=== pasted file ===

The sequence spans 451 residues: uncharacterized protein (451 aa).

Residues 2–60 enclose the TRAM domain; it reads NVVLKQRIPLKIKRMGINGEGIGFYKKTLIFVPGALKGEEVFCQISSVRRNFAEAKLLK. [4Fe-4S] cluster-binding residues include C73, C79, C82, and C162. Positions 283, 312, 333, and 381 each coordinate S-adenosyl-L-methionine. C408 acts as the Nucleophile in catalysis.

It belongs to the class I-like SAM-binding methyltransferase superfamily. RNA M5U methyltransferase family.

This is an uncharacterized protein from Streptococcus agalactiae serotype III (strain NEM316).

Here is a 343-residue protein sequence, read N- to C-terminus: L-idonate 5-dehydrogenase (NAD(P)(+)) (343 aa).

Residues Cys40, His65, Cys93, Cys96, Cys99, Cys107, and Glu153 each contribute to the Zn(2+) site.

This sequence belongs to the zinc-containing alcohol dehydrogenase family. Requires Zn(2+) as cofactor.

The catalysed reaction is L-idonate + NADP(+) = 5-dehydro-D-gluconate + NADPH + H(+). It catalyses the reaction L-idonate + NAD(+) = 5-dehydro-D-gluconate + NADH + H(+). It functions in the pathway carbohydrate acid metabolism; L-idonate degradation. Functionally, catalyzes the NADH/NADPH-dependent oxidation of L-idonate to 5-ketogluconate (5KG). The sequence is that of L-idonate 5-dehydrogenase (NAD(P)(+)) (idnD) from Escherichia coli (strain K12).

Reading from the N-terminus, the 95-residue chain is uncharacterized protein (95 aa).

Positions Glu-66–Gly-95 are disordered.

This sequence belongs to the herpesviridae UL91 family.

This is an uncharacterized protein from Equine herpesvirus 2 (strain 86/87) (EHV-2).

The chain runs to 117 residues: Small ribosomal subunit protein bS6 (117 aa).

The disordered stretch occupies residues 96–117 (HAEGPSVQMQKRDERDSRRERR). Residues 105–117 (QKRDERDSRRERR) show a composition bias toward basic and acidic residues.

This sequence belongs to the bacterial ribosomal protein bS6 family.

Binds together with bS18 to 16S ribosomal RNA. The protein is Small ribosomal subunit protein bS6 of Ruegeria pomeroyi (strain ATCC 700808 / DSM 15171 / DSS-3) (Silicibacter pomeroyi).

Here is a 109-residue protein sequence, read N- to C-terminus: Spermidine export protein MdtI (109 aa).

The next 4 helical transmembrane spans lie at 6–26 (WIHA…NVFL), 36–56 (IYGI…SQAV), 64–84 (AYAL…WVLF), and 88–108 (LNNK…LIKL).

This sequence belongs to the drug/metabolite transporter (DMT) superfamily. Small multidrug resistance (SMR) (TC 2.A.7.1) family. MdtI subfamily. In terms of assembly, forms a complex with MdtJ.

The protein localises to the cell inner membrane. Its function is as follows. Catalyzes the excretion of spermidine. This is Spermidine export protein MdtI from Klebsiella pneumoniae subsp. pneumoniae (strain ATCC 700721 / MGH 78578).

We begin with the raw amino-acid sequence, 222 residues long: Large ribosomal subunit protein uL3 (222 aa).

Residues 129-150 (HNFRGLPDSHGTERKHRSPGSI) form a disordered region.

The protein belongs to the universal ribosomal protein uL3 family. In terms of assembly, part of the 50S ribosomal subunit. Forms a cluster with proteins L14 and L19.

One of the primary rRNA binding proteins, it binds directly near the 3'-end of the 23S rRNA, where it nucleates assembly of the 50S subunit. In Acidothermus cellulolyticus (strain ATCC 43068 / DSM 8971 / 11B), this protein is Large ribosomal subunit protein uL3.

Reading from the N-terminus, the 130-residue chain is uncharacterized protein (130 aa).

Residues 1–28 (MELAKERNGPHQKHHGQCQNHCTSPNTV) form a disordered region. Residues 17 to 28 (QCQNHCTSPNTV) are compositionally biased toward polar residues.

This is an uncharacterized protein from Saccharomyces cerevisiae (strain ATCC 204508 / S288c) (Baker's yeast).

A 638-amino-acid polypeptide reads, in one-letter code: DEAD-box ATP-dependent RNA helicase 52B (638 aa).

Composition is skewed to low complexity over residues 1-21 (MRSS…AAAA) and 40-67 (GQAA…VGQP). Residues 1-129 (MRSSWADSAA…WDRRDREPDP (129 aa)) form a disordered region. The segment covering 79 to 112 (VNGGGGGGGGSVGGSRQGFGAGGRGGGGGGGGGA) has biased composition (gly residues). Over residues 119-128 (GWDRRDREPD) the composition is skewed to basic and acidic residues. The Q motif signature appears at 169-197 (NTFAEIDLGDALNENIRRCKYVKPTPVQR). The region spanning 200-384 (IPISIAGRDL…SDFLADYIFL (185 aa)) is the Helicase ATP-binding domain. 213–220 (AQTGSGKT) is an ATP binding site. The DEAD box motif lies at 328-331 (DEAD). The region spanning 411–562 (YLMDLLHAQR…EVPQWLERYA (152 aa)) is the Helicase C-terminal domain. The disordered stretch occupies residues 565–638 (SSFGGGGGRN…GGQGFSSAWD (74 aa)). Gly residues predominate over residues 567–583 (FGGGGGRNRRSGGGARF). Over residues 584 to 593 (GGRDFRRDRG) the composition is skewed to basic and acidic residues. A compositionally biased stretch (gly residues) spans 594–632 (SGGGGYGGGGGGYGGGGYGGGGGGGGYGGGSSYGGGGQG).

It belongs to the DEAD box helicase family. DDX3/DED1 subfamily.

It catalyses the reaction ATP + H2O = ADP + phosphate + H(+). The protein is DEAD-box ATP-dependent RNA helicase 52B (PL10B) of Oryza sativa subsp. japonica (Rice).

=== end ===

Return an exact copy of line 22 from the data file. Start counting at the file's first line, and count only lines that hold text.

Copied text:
Residues 129-150 (HNFRGLPDSHGTERKHRSPGSI) form a disordered region.